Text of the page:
A: No problem at all. I could be playing other sports and no-one would know about it. The condition means the heart can go into spasm, which is what a cardiac arrest is.

With that being a risk it is important to remove all the elements that could lead to me having a cardiac arrest on the pitch. At the age of 22, the doctors said I couldn't play football any more.

Q: Obviously you were gutted. Was this a big shock to you?

A: At the age of 21 we had seen a change in the thickness of the heart muscle so, in fairness to the doctors at the Mater Hospital in Dublin, they had prepared me for a change.

They said 'Stephen, you may have to call time on your career at some stage', and a year later that time came. So they had planted the seed in my mind that it may happen. I still had no concerns because I felt fine and I was playing. It was a shock and a strange time in my life.

Football had been my life and main source of income. Since I went to Celtic as a teenager I gave everything to the game. Then that door closed on me so I had a huge decision to make. Stay in the dumps, go to the dark side and freak out? Close the door to football, go back to college and get a normal job? But I was coaching with Quay Celtic and got a real taste for it.

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Stephen McDonnell has made a successful start to his management career with Warrenpoint Town.

Stephen McDonnell has made a successful start to his management career with Warrenpoint Town.

©INPHO

Stephen McDonnell has made a successful start to his management career with Warrenpoint Town.
 

Q: How is your heart now?

A: Two-and-a-half years ago I had a small procedure and was fitted with an internal defibrillator. That is the biggest security net you can imagine. If anything happens it will act straight away. Thankfully it hasn't had to kick in.

I live a normal life, walking the dog every day and I go to the gym. I'm still fit and you'll still see me be an animated figure on the sidelines. It shows the value of medical checks.

The players at Warrenpoint have had one recently and they are obviously very important. I have zero problems at the moment and long may that continue.

Q: You are perfectly entitled to feel bitter or angry about your playing days ending early. Did you feel that way?

A: I felt that way for the first two years but I'm a firm believer in what's meant to be is meant to be. What happened was out of my hands. You feel sorry for yourself and ask 'why me?'

I was talking to a young lad at Manchester City who had to retire and move into scouting. If the medical experts tell you one thing, you're not going to risk your life.

I'm well over that period of my life now and the good thing is I got the coaching bug early. When one door closes, another can open. It was a tough time but I had good people to pick me up and put me back in the saddle.

Q: Were you destined to go into coaching?

A: I was always going to be a coach, I always planned for that. Only when I got into coaching did I realise how much I had to say and how much I wanted to be a manager.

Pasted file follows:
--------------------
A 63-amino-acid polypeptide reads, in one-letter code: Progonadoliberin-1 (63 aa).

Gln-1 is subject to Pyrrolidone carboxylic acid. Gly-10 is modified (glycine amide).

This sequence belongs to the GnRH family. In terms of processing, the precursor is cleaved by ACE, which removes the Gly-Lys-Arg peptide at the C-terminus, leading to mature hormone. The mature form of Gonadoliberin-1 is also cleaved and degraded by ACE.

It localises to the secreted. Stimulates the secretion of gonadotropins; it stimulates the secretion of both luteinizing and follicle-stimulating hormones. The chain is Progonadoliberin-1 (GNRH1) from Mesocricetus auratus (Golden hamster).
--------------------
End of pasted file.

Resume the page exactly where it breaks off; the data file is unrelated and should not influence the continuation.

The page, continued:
I wanted to be the main man making the big decisions, from recruitment to style of play. I was 25 when I took the interim role at Warrenpoint and must be one of the youngest managers in the game.

Q: Being so young, some people who don't know you may be cynical. How did you respond to that?

A: I know the interim role was different, we were in a precarious position but we managed to stabilise things and that's what got me the job.

People did question could we compete in the league and with a young manager we were expected to be relegated. What would he know, how could he motivate the senior players?

I was a rookie and it's easy to be written off. I'm over a year in management and it's been a challenging year. You always want to prove to yourself you can achieve something.

I just want people to say we've done a good job, and with an Irish Cup semi-final place and where we are in the league I consider that a good job for the moment. Of course, we are always looking to improve.

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Power couple: Stephen and girlfriend Therese

Power couple: Stephen and girlfriend Therese

Power couple: Stephen and girlfriend Therese
 

Q: With Ballinamallard United waiting in tomorrow's semi-final, there's a big chance to make it to an Irish Cup final now. How exciting is that?

A: It's brilliant, we have probably the youngest squad in the league and the players never expected to be in this position. We are trying to build an environment and culture where if you do well and even win something you can push on in your career.

Once you've earned a good reputation you may move onto a big club. We believe in our ability and this is a great opportunity to make the final of the biggest knockout competition in Northern Ireland.

The players are delivering the goods and we are there to guide and educate them. There's pressure on us to stay in the league and anything after that is a bonus.

Q: You've been through a lot personally, how supportive has your family been?

A: Mum Martina, dad Patrick, brother Jamie and girlfriend Therese have been massive supporters from my playing days to retirement and now coaching. They always kept me upbeat, they know just how much football means to me and how driven I am.

They know how strong minded I am and they always stand by me. Where I am today is thanks to their help. Therese goes to all the games and is very educated on football. She's a great girl and I can't speak highly enough of her.

We first met when we were 13 and we are still on this journey together. She's a social care worker in Dublin and a clever girl. We both live in Dundalk.

We have a labrador and she keeps me active. I'm in the gym nearly every morning too. It gives me structure to my life and helps me focus.

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Family: (from left) Stephen with dad Patrick, mum Martina, sister-in-law Niamh, nephew Jay and brother Jamie

Family: (from left) Stephen with dad Patrick, mum Martina, sister-in-law Niamh, nephew Jay and brother Jamie

Family: (from left) Stephen with dad Patrick, mum Martina, sister-in-law Niamh, nephew Jay and brother Jamie
 

Q: What is your managerial vision for the future?

A: We aren't far away from that seventh place European play-off spot. That's a big target and perhaps we can become a mid-table side.

Hopefully I can keep building my reputation, and there's a lot of good things happening at the club.

The club has shown great faith in me and we won't leave any stone unturned as we aim to improve on and off the pitch.

Snapshot

Date of birth: March 28, 1992

Place of birth: Dundalk

Previous clubs: Celtic, Dundalk, Shelbourne, Warrenpoint Town

Current position: Warrenpoint Town Manager